And the fight against it
The status of women in South Asia has perpetually been marred by heinous and violent crimes committed against them. In countries like India and Pakistan women face the fate of being treated like a chattel or less than human Therefore, it is perhaps not surprising that in a country like Pakistan, where women comprise more than 50 percent of the population, their existence is still endangered by the corrupt and callous mindset of the patriarchy and ‘she’ is killed in the name of (apparent) honor, land or sometimes sheer sadistic joy.
In light of this, the landmark Anti Rape Bill (Criminal Laws Amendment) 2014, passed by the Senate last month, was welcomed with eerie silence and was rather neither signified nor rejoiced as a bold step in human rights and protection of women in Pakistan. The Senate passed four bills, amongst which was also the Anti-Honour Killings Laws (Criminal Laws Amendment) Bill, 2014. This Bill actually provides to amend the Pakistan Penal Code, 1860, the Code of Criminal Procedure, 1898 and the Qanoon-e-Shahadat Order, 1984. Furthermore The Torture, Custodial Death and Custodial Rape (Prevention and Punishment) Bill, 2014 was also passed, which provides for the prevention of and protection of Pakistani citizens, and of all other persons for the time being in Pakistan, from all acts of torture, custodial death and rape.
With the Anti-Rape Bill being passed in the Senate, it is now to be seen how strong they hold up in terms of implementation. Much of the violation of the rape victim starts at the police station, where the police warden is either ill trained, corrupt or morally dubious
With the Anti-Rape Bill being passed in the Senate, it is now to be seen how strong they hold up in terms of implementation. Much of the violation of the rape victim starts at the police station, where the police warden is either ill trained, corrupt or morally dubious. Much of the character assassination of the woman is done by the police men who victimise them even more, hence one major reason why so many cases go unreported in Pakistan is fear of further stigmatisation and embarrassment for the entire tribe/family. It is ironic how reporting a rape/honour killing becomes a stigma for the family/woman more than the act itself committed by the perpetrators. One of the flaws that need to be catered to in the new law is the regulation of the treatment a rape ‘survivor’ faces in a local police station by a local policeman and the medical officers (all are male). The evidence collected by both of them that is crucial in a trial, but it is often tainted by corrupt handling which destroys the entire process of justice. This can be catered to by the government continuously providing training to the police prosecution force in dealing with sensitive cases of rape, honour killing, acid burning, etc.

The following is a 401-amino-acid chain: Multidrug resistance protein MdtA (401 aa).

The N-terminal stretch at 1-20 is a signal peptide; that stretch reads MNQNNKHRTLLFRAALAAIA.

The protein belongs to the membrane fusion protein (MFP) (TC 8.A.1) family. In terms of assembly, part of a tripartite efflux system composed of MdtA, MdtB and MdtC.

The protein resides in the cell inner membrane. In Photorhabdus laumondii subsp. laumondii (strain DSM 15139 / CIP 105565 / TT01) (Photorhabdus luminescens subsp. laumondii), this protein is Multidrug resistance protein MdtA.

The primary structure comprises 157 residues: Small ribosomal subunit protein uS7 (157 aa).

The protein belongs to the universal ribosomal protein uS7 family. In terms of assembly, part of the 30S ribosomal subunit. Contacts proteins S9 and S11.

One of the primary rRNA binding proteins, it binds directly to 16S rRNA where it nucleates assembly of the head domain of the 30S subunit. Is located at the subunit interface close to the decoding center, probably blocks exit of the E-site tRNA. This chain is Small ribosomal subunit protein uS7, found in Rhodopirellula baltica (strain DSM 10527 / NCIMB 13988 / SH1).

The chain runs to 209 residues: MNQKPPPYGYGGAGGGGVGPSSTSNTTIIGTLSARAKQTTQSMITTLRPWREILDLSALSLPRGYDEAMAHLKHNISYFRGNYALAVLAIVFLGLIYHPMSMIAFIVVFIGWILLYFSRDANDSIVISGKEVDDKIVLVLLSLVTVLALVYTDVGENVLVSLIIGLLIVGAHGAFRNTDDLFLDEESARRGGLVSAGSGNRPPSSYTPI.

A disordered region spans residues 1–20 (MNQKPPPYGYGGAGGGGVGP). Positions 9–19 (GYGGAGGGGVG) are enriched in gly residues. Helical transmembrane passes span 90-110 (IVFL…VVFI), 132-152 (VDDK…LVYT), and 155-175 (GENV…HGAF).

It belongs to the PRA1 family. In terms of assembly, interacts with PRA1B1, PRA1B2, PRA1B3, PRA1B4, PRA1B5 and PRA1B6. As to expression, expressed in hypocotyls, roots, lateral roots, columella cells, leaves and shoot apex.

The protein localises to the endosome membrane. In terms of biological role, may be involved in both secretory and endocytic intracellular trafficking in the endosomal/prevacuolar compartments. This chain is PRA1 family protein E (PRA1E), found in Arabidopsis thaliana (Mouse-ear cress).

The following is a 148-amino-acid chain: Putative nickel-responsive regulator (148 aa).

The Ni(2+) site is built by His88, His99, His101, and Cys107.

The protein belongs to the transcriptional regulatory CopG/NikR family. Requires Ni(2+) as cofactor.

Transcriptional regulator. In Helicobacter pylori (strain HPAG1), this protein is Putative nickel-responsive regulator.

India faces a similar mindlessness when it comes to treating women as mere property. The infamous Delhi gang rape of 2012 is a major case in point, of whose accused recently spoke about how the blame of committing rape rests completely with women
India faces a similar mindlessness when it comes to treating women as mere property. The infamous Delhi gang rape of 2012 is a major case in point, of whose accused recently spoke about how the blame of committing rape rests completely with women. Similarly in Pakistan a gang rape video was recently widely circulated, which once again showed the inferior and sadistic sub-continental flaw in the male mindset. However persistent efforts are being made to eradicate this ailment, such as the Indian government has made way for media campaigns against rape and violence against women such as “vogue empower” women empowerment project, whose videos targets the male mindset. It shows how a boy since his early years should be brought up as to not make a woman cry or hurt her in any way. This message was propagated in each and every household all over the world.
What we need in Pakistan is a similar anti-rape video campaign that illustrates a strong moral public message regarding inviolability of a woman and her existence. With the help of media and government it can be circulated widely and incessantly as a viable public message. This is one of the major ways to change the mindset of our patriarchal society and the way they view women especially in the rural belt. This is the kind of social reform that needs to be indoctrinated and entertained by the Pakistani media.